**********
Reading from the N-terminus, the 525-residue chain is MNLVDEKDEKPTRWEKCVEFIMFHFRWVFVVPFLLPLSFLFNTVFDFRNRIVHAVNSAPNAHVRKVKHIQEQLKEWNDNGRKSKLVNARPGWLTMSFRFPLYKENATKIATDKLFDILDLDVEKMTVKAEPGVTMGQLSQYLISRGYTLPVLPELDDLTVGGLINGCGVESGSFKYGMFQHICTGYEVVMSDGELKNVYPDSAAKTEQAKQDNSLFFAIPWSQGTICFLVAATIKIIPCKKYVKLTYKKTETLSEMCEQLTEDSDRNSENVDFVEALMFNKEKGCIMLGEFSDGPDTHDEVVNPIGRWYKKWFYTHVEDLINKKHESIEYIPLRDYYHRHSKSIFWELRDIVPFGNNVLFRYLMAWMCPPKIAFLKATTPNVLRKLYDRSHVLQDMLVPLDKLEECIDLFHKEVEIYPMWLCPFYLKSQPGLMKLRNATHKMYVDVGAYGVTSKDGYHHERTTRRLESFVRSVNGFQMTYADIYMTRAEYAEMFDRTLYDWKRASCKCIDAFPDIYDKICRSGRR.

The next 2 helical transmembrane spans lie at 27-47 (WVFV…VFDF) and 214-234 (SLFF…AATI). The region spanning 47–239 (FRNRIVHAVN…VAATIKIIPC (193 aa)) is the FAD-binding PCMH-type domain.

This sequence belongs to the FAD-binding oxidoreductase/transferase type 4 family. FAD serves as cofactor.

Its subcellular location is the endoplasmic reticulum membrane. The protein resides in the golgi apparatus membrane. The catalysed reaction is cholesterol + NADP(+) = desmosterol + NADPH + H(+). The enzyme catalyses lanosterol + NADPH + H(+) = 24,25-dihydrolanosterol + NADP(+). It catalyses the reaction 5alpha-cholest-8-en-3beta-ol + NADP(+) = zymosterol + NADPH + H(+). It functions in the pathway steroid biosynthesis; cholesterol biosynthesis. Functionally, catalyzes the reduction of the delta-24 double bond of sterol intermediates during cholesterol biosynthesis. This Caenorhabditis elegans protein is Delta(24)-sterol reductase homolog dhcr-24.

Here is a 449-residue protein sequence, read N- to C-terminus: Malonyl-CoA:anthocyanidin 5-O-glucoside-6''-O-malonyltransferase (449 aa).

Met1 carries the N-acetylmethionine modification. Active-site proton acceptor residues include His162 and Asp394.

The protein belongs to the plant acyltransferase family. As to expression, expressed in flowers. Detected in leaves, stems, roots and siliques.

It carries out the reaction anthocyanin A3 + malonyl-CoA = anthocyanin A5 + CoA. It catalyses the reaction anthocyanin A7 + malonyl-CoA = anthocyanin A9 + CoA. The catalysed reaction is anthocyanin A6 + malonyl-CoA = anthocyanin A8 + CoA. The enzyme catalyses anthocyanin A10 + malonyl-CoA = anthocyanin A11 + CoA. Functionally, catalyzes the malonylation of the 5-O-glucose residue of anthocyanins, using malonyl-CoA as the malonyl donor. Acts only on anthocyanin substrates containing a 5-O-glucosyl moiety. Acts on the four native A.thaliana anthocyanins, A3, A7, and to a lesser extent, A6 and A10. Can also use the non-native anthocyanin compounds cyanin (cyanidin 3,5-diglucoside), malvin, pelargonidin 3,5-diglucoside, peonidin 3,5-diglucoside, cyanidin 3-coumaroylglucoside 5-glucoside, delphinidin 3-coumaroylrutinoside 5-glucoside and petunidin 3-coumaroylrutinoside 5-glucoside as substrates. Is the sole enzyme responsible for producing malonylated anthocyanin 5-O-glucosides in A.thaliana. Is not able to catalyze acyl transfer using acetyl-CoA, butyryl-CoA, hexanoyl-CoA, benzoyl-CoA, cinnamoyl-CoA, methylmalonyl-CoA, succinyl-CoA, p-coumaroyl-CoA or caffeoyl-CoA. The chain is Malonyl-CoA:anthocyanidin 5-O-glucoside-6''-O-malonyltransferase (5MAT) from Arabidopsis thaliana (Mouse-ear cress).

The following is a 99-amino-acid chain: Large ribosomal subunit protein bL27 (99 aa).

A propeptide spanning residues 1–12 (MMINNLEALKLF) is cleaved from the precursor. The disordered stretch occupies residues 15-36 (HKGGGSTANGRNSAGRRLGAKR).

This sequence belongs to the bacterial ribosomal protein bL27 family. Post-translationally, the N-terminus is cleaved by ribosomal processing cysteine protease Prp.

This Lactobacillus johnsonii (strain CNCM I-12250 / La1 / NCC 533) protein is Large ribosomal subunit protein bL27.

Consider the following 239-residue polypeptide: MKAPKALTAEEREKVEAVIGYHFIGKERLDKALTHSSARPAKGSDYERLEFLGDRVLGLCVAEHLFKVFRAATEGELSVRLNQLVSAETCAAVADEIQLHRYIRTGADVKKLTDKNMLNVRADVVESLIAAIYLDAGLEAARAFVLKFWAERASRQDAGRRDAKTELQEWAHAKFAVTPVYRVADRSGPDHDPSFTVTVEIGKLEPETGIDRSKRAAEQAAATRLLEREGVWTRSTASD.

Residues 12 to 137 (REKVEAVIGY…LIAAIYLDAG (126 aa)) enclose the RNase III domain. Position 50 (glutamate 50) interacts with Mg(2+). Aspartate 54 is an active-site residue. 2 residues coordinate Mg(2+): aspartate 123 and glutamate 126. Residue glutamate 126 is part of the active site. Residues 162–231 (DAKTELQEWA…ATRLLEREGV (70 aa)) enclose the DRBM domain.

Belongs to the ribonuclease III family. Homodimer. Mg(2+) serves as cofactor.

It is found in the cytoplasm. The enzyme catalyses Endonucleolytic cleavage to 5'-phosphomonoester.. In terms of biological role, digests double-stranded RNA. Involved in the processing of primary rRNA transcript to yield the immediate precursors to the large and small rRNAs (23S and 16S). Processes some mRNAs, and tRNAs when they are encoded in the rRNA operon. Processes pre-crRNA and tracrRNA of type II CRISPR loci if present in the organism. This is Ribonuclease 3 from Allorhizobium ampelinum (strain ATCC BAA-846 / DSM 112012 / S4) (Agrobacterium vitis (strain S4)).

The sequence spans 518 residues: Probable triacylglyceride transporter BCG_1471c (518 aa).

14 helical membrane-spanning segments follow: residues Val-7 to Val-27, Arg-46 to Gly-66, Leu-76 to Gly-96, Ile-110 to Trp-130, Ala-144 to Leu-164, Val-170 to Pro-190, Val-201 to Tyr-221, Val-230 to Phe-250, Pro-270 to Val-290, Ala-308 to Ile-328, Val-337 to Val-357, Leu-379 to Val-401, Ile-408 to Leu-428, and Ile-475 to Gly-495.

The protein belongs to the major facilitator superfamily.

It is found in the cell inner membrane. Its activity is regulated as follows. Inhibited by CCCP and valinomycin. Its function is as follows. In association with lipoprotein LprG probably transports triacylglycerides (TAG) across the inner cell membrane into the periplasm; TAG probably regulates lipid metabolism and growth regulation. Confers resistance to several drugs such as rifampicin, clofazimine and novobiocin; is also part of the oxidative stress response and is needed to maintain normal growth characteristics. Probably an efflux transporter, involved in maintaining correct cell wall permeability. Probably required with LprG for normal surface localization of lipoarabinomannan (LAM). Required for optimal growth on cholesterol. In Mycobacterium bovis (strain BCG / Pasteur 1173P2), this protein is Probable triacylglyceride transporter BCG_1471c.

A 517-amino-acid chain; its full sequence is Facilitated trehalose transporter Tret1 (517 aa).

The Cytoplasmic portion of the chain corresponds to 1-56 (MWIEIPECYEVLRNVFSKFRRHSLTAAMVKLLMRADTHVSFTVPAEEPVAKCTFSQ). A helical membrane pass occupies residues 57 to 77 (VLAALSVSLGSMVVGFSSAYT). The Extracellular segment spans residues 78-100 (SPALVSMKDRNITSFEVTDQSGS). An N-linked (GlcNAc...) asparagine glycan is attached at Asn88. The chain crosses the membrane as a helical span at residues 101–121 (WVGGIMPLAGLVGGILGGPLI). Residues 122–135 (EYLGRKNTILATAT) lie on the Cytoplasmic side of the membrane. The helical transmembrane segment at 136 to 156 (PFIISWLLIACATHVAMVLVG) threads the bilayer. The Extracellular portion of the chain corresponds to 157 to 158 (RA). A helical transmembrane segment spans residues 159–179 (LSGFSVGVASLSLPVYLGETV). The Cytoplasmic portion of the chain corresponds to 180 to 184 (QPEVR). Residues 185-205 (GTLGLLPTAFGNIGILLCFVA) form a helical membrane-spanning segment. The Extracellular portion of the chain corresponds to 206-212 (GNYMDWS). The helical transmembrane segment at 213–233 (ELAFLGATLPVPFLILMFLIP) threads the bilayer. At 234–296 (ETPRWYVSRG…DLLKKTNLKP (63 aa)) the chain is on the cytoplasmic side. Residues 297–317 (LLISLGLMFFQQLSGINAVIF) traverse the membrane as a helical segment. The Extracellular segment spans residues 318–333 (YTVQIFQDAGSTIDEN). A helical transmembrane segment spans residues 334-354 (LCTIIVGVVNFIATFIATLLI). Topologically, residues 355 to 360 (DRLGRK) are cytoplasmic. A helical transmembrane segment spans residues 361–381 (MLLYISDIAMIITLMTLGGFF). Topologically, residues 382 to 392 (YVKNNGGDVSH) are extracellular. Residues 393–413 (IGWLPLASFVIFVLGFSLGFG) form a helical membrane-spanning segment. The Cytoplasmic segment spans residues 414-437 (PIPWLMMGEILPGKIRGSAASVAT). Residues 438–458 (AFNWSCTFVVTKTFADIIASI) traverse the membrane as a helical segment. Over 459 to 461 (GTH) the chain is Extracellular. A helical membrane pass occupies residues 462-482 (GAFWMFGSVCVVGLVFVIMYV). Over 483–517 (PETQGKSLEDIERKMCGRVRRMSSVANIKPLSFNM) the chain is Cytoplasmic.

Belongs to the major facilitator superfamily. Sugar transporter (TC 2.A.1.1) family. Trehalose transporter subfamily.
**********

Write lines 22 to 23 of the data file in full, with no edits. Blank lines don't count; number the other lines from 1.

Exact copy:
The Cytoplasmic portion of the chain corresponds to 1-56 (MWIEIPECYEVLRNVFSKFRRHSLTAAMVKLLMRADTHVSFTVPAEEPVAKCTFSQ). A helical membrane pass occupies residues 57 to 77 (VLAALSVSLGSMVVGFSSAYT). The Extracellular segment spans residues 78-100 (SPALVSMKDRNITSFEVTDQSGS). An N-linked (GlcNAc...) asparagine glycan is attached at Asn88. The chain crosses the membrane as a helical span at residues 101–121 (WVGGIMPLAGLVGGILGGPLI). Residues 122–135 (EYLGRKNTILATAT) lie on the Cytoplasmic side of the membrane. The helical transmembrane segment at 136 to 156 (PFIISWLLIACATHVAMVLVG) threads the bilayer. The Extracellular portion of the chain corresponds to 157 to 158 (RA). A helical transmembrane segment spans residues 159–179 (LSGFSVGVASLSLPVYLGETV). The Cytoplasmic portion of the chain corresponds to 180 to 184 (QPEVR). Residues 185-205 (GTLGLLPTAFGNIGILLCFVA) form a helical membrane-spanning segment. The Extracellular portion of the chain corresponds to 206-212 (GNYMDWS). The helical transmembrane segment at 213–233 (ELAFLGATLPVPFLILMFLIP) threads the bilayer. At 234–296 (ETPRWYVSRG…DLLKKTNLKP (63 aa)) the chain is on the cytoplasmic side. Residues 297–317 (LLISLGLMFFQQLSGINAVIF) traverse the membrane as a helical segment. The Extracellular segment spans residues 318–333 (YTVQIFQDAGSTIDEN). A helical transmembrane segment spans residues 334-354 (LCTIIVGVVNFIATFIATLLI). Topologically, residues 355 to 360 (DRLGRK) are cytoplasmic. A helical transmembrane segment spans residues 361–381 (MLLYISDIAMIITLMTLGGFF). Topologically, residues 382 to 392 (YVKNNGGDVSH) are extracellular. Residues 393–413 (IGWLPLASFVIFVLGFSLGFG) form a helical membrane-spanning segment. The Cytoplasmic segment spans residues 414-437 (PIPWLMMGEILPGKIRGSAASVAT). Residues 438–458 (AFNWSCTFVVTKTFADIIASI) traverse the membrane as a helical segment. Over 459 to 461 (GTH) the chain is Extracellular. A helical membrane pass occupies residues 462-482 (GAFWMFGSVCVVGLVFVIMYV). Over 483–517 (PETQGKSLEDIERKMCGRVRRMSSVANIKPLSFNM) the chain is Cytoplasmic.

Belongs to the major facilitator superfamily. Sugar transporter (TC 2.A.1.1) family. Trehalose transporter subfamily.